As some of us continue to grieve over the death of Len Bias, I have to admit that I never saw him play and I am not even very familiar with basketball. Nonetheless, I've been drawn to write about him because his loss has so deeply touched us all, epitomizing an American tragedy in its starkest form.
Since his death, I've learned much about this 22-year-old wunderkind with the unbelievable physique and demeanor of a black Adonis: that he was a consensus all-America player, that the Boston Celtics had just selected him in the draft two days before he died.
Aside from learning about Bias, I've also learned something about collegiate basketball and the manner in which some colleges abuse their athletes.
According to the NCAA, 14,190 men played college basketball during the 1984-85 school year. Of that number, only 162 were drafted and given professional contracts. A much smaller number made the final cut for their professional teams. As former Olympic athlete Harry Edwards once put it: "Most youngsters have about as much chance of becoming a pro athlete as they have of being hit by a meteorite."
Yet, as Wendy Whittemore, academic counselor to the University of Maryland men's basketball team said in resigning Tuesday, too often sports, not education, are the top priority for college athletes. On Coach Lefty Driesell's squad, for example, five of 12 players flunked out of school last semester. Moreover, because most are encouraged to continue to play without interruption, Maryland has let academics go by the wayside, and this is the cruelest cut of all.
But Lenny Bias, who finished his collegiate career as Maryland's all-time leading scorer with 2,149 points, was one of those rare athletes who actually succeeded in getting drafted to play with a professional team, the Boston Celtics. With endorsement contracts, such as the one he got from Reebok, it was projected that he could have nearly doubled his salary as a player. There's no telling how much money he could have earned with that gregarious smile.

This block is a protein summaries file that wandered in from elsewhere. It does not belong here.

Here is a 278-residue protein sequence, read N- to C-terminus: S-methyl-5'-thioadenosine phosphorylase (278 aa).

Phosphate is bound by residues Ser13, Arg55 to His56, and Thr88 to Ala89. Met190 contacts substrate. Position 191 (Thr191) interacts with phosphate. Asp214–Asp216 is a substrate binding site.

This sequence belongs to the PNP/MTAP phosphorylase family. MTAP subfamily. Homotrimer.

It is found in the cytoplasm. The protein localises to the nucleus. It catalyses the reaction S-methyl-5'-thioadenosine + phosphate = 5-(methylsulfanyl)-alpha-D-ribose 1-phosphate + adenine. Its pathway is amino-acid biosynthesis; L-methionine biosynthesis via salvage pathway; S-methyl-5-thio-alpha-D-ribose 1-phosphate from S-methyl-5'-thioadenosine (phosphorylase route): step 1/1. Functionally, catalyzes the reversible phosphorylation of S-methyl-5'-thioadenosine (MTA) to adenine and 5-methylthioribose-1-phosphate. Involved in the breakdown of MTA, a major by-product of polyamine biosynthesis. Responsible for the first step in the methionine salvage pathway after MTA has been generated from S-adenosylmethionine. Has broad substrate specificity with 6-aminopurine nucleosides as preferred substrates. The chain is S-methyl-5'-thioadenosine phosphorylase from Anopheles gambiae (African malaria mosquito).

Nonetheless, although he was one good-looking man, Lenny Bias was not quite a man -- and I'm not saying that derisively. At 22, he was at one of the most crucial stages of male development, that of the manchild. It's a particularly precarious stage, filled with temptations and difficult choices. Because athletes like Bias are bigger than most people, it is often hard to think of them as anything but adults.
Georgetown University Coach John Thompson realizes that these young athletes are really manchildren. Referring to his players as his children, he sets strict rules to protect them, saying he is making men first and basketball players second. Even after Thompson's team won the national championship in 1984, he told his players he wanted them all to get a good night's sleep, admonishing them: "When you get depressed, you do foolish things. When you get super happy, you do foolish things, too."
Len Bias could have used some advice like that.
During his last term, when he made three Fs and withdrew from two courses, it would have helped him if somebody had told Bias to go to class and stop worrying about getting a Mercedes. Somebody also should have been there to tell him to put the drugs down the night of his death. But unfortunately, too many people were awed by his talent and didn't give him the advice he needed, or if he got it, he didn't heed it.
That Bias died of cocaine intoxication after ingesting an unusually pure dose is precisely why drugs are such an awful dance with death. But while drugs may not yet be as common as the "high-five," they are becoming for too many of our youths an accepted part of the culture. In the case of some professional athletes, the drug pusher has broken into the professional ranks along with an attorney, agent and financial consultant.
In the case of Len Bias, we can only wonder at the greatness he would have attained had he lived, had he managed to survive that crucial period between being a boy and a man. Like me, many people will never have the opportunity to see him play. In years to come, people will talk about him, attributing superhuman powers and abilities to him on the court. For now he is part of basketball legend.